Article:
The floor at the storage centre for spent nuclear waste at Sellafield is hot. “You can feel it coming up through your socks and shoes,” says physicist Jim Al-Khalili. The rising heat comes from what he calls “nasty stuff”, the three per cent of spent nuclear fuel that can’t be reprocessed and has been vitrified, ie dried into a powder, turned into glass, then stored in containers beneath the Sellafield facility.
Al-Khalili enjoyed unprecedented access to the nuclear research facility and power station on the Cumbrian coast for his new BBC4 documentary. But other than being disconcerted by the underfloor heating, it’s the “waste of half a century ago”, when the UK rushed to develop nuclear weapons and power, that concerns him. “Their view of what was safe storage was just very slapdash – they assumed the problem would go away,” he says.
As a dedicated supporter of nuclear power Al-Khalili is convinced we have no choice but to build more nuclear power stations. “We can’t say we don’t like nuclear if we don’t want to burn fossil fuels and still live the way we do,” he says. “We just have to do it better this time. We have a moral obligation not to leave mess for the next generation, or the 100 generations after them and into the future.
Happily, Al-Khalili believes human ingenuity will triumph. “Some 20 to 30 years from now we’ll figure out a way of transmuting the waste and rendering it harmless by bombarding it with neutrons.”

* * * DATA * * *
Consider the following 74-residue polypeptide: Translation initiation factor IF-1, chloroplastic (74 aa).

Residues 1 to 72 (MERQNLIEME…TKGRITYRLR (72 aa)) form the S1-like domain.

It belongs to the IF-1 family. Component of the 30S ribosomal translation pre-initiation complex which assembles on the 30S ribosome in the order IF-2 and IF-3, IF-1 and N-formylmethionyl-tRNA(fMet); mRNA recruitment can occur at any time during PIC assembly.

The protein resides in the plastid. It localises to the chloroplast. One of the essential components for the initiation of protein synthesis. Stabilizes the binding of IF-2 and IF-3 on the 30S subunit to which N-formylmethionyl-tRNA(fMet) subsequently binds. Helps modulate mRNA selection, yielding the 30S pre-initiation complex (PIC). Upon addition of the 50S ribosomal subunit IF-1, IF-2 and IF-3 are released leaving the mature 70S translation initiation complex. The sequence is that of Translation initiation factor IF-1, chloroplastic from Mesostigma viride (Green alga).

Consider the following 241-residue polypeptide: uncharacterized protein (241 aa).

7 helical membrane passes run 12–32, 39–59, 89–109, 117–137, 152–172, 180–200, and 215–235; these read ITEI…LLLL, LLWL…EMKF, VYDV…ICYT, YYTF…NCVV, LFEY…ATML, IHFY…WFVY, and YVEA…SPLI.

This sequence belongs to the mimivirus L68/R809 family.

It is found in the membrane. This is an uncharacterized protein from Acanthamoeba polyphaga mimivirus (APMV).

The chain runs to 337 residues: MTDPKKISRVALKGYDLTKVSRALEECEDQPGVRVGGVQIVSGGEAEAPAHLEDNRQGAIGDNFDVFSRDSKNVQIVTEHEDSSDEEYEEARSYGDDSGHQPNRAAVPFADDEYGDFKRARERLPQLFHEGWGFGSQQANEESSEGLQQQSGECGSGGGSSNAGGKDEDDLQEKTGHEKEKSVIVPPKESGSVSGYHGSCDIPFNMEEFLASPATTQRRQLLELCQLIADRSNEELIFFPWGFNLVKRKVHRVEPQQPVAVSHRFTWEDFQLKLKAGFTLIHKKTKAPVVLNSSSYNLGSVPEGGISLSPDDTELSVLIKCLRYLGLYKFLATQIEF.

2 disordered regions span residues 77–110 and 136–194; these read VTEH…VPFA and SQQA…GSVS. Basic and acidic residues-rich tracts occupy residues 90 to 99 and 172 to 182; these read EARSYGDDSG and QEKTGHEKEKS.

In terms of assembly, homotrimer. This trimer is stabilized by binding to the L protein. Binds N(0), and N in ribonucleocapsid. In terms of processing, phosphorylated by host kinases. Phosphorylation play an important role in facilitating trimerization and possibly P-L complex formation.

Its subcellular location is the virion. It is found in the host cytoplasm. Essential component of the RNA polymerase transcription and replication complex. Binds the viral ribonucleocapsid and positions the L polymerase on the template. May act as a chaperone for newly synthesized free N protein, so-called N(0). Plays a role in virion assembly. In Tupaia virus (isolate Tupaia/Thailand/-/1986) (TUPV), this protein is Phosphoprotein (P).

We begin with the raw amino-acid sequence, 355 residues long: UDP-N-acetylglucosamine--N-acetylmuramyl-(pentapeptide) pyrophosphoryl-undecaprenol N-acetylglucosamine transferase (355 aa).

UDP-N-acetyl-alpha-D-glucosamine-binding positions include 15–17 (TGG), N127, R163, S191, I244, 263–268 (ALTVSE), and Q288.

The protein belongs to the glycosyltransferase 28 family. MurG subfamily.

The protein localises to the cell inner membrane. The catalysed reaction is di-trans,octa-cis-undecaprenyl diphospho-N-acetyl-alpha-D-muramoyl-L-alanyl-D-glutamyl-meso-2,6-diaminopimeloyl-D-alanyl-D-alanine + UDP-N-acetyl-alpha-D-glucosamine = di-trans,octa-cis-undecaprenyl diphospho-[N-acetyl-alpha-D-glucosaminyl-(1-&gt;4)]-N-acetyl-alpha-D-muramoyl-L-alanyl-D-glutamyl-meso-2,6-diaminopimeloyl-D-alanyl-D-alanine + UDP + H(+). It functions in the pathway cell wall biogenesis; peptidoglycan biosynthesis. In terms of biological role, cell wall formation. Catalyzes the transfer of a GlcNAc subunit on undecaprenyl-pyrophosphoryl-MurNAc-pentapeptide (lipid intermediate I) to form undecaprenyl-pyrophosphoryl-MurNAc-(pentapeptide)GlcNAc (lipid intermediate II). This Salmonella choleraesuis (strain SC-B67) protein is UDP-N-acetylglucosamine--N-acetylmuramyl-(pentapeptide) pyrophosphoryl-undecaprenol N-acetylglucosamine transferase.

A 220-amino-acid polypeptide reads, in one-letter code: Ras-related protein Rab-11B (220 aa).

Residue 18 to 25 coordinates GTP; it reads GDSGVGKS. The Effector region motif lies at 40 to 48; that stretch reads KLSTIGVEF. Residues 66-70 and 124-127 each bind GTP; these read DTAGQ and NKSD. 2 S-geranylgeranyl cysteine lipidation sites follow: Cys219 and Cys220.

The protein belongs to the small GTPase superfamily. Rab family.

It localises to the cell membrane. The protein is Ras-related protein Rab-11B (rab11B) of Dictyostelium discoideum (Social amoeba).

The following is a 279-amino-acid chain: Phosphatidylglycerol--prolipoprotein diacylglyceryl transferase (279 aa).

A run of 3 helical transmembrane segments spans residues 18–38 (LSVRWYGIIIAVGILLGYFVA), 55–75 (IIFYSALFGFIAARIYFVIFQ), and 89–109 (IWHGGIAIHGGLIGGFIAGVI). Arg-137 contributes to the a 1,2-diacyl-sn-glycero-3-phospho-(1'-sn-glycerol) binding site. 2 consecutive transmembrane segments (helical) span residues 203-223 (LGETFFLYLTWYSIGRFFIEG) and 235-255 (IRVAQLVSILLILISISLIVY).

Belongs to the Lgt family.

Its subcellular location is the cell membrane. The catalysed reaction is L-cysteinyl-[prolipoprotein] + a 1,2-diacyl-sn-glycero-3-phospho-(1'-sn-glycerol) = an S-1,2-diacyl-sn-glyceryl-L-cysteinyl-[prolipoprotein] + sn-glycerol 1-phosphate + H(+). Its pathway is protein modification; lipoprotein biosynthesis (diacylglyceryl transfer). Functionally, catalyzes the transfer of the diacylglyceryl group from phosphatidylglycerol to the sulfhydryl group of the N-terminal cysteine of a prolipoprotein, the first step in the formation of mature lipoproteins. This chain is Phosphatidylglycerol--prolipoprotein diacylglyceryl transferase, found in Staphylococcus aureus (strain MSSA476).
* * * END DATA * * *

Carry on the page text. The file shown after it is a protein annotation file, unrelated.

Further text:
Until then, cleaning up can be an unsettling business. “When they remove the fuel rods from old reactor cores the gamma ray readings [the most dangerous type of radiation] shoot up, so I watched them put a remote control camera in. I wasn’t going to be leaning over having a look.
Sellafield is one of the most secure places in the British Isles. Getting access to the site was tough, not least, Al-Khalili reckons, because of his name. “It took nearly two years to get clearance to film there; months of vetting before we were allowed on the site. I was born in Baghdad so I suspect my application went a long way up the chain to GCHQ. But it’s nice to be cleared. I now know that the British government trusts me, I’m one of the good guys!
The programme is part of a BBC season around the 70th anniversary of the bombing of Hiroshima and Nagasaki, events that have had a long-lasting effect on public perceptions of the nuclear industry, as have disasters like the flooding of the nuclear reactors at Fukushima in Japan following an earthquake and subsequent tsunami in March 2011.
The Fukushima plant was over 40 years old,” says Al-Khalili. “No one would build a nuclear plant like that any more. And yet it survived a magnitude-nine earthquake and a tsunami.”
Al-Khalili says we have to overcome public hostility towards nuclear power. “In France, which has more nuclear plants, it’s not such a big deal. Here, ‘not in my back yard’ issues confront any government – it’s hard enough to extend Heathrow or Gatwick. People think that it’s like The Simpsons, that they’re pouring barrels of nuclear waste into a pond.”
In fact, he says, the opposite is true, with a strong safety culture at Sellafield. “The regulations are so tight that I received a lower dose of radiation there than I would have done if I had spent three weeks lying on the beach in Devon or Cornwall.” But would he live by a nuclear power station? “Yes, I’d feel perfectly safe.”
“I’m more worried about building coal-fired power stations and the sea rising so much that my house could be under water in 20 years – that’s a much more serious problem for me.”